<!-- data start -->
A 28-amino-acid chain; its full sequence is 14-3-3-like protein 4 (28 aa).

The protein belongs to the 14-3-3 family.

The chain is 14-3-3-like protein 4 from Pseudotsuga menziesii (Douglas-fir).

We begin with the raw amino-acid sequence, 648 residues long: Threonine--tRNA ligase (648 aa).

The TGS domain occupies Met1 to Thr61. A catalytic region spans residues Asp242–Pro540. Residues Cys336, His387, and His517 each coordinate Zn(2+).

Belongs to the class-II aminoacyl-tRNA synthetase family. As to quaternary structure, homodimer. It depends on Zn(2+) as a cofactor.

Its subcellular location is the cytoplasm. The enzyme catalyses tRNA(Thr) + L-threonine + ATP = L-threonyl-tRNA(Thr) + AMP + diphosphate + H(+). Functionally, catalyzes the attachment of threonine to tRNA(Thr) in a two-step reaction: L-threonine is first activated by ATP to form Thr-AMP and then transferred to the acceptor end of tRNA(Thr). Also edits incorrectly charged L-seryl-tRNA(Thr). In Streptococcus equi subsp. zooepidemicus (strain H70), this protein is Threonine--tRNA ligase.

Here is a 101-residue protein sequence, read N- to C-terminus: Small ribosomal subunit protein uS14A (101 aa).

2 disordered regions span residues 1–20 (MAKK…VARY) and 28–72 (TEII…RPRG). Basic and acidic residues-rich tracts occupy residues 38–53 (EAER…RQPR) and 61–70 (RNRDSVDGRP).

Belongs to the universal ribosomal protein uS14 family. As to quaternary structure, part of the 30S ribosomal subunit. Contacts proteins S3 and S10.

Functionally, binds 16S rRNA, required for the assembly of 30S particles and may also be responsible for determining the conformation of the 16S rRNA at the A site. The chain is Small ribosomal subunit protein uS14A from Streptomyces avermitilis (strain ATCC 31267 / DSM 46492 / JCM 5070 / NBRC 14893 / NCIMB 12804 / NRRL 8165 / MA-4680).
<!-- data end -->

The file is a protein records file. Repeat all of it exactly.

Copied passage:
A 28-amino-acid chain; its full sequence is 14-3-3-like protein 4 (28 aa).

The protein belongs to the 14-3-3 family.

The chain is 14-3-3-like protein 4 from Pseudotsuga menziesii (Douglas-fir).

We begin with the raw amino-acid sequence, 648 residues long: Threonine--tRNA ligase (648 aa).

The TGS domain occupies Met1 to Thr61. A catalytic region spans residues Asp242–Pro540. Residues Cys336, His387, and His517 each coordinate Zn(2+).

Belongs to the class-II aminoacyl-tRNA synthetase family. As to quaternary structure, homodimer. It depends on Zn(2+) as a cofactor.

Its subcellular location is the cytoplasm. The enzyme catalyses tRNA(Thr) + L-threonine + ATP = L-threonyl-tRNA(Thr) + AMP + diphosphate + H(+). Functionally, catalyzes the attachment of threonine to tRNA(Thr) in a two-step reaction: L-threonine is first activated by ATP to form Thr-AMP and then transferred to the acceptor end of tRNA(Thr). Also edits incorrectly charged L-seryl-tRNA(Thr). In Streptococcus equi subsp. zooepidemicus (strain H70), this protein is Threonine--tRNA ligase.

Here is a 101-residue protein sequence, read N- to C-terminus: Small ribosomal subunit protein uS14A (101 aa).

2 disordered regions span residues 1–20 (MAKK…VARY) and 28–72 (TEII…RPRG). Basic and acidic residues-rich tracts occupy residues 38–53 (EAER…RQPR) and 61–70 (RNRDSVDGRP).

Belongs to the universal ribosomal protein uS14 family. As to quaternary structure, part of the 30S ribosomal subunit. Contacts proteins S3 and S10.

Functionally, binds 16S rRNA, required for the assembly of 30S particles and may also be responsible for determining the conformation of the 16S rRNA at the A site. The chain is Small ribosomal subunit protein uS14A from Streptomyces avermitilis (strain ATCC 31267 / DSM 46492 / JCM 5070 / NBRC 14893 / NCIMB 12804 / NRRL 8165 / MA-4680).